Over 1,000 children suspected of being sexually abused are brought to the Children’s Advocacy Center each year. Farrah is one of those children…
For many, the first week of summer is met with much anticipation and relief. But for Emily, the first week of summer will always be a reminder of when she told her mother about the abuse.
Time magazine recently named The Silence Breakers as the influential “Person of the Year.” The individuals who share their stories of harassment and abuse in the 2017 issue are men and women from all walks of life, and they are to be commended for their resilience and courage. Time writes, “They’ve had it with the fear of retaliation, of being blackballed, of being fired from a job they can’t afford to lose. They’ve had it with the code of going along to get along.”
In the Fall of 2019, the Kids Have Rights program of the Children’s Advocacy Center was awarded a grant by the Kate and Richard Wolters Foundation to develop elementary school lessons for self-contained special education classrooms in Kent County.
The average lifetime cost, per victim of child abuse, is $210,012.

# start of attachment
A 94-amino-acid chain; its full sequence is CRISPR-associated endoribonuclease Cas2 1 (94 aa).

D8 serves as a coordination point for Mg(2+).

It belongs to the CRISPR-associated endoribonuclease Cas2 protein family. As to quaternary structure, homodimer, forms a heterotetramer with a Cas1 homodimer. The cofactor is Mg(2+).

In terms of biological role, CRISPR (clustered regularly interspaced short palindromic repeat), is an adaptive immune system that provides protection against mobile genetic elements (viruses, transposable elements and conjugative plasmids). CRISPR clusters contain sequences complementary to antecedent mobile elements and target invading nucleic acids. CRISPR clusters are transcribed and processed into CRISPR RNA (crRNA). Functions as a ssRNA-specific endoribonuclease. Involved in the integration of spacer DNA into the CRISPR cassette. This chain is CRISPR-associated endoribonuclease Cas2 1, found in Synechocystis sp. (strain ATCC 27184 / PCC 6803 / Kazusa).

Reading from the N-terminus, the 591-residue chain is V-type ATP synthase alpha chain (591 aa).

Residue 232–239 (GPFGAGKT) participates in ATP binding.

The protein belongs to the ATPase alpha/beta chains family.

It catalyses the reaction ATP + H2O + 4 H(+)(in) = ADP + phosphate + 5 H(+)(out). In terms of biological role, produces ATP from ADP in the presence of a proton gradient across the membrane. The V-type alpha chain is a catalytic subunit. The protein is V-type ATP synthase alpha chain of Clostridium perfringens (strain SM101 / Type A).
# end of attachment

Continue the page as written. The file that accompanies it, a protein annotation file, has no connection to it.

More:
Helping children learn to be the “boss of their body” is a fundamental step in body safety education.
Using items you likely already have on hand, you can teach children about personal space and boundaries! These fundamental skills are pillars for body safety education.
Teaching children how to set and maintain boundaries, as well as the importance of personal space, reinforces a key component of body safety education – their body belongs to them.
As the Case Manager, it is my privilege to work with the caregivers of the children we serve on any needs or goals they are struggling to accomplish.
Instagram, YouTube, Snapchat, and Kik are a few apps kids frequently talk about. While parents are aware of the social aspects of these apps, there are also many games they play with chat capabilities – allowing them to connect to people of all ages, all over the world, they don’t know.